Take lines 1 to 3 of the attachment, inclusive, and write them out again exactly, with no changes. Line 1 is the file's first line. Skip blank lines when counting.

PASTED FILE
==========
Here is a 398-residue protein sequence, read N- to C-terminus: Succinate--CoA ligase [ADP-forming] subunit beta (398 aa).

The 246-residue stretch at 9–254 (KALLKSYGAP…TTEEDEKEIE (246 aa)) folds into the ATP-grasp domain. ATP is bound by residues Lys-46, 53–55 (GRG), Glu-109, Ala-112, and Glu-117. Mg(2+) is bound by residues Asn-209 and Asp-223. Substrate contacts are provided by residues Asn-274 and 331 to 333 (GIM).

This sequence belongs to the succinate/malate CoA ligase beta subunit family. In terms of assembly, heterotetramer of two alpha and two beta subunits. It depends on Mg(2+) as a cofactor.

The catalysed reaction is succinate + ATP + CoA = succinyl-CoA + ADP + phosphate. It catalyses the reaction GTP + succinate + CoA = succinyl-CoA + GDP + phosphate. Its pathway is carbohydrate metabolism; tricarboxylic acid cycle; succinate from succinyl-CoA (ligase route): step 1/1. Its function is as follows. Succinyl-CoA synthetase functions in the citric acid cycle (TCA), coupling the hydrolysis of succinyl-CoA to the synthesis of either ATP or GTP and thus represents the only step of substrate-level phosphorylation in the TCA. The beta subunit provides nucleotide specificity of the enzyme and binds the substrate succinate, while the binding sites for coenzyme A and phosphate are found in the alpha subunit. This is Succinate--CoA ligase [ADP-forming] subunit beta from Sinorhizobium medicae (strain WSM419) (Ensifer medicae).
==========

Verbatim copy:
Here is a 398-residue protein sequence, read N- to C-terminus: Succinate--CoA ligase [ADP-forming] subunit beta (398 aa).

The 246-residue stretch at 9–254 (KALLKSYGAP…TTEEDEKEIE (246 aa)) folds into the ATP-grasp domain. ATP is bound by residues Lys-46, 53–55 (GRG), Glu-109, Ala-112, and Glu-117. Mg(2+) is bound by residues Asn-209 and Asp-223. Substrate contacts are provided by residues Asn-274 and 331 to 333 (GIM).

This sequence belongs to the succinate/malate CoA ligase beta subunit family. In terms of assembly, heterotetramer of two alpha and two beta subunits. It depends on Mg(2+) as a cofactor.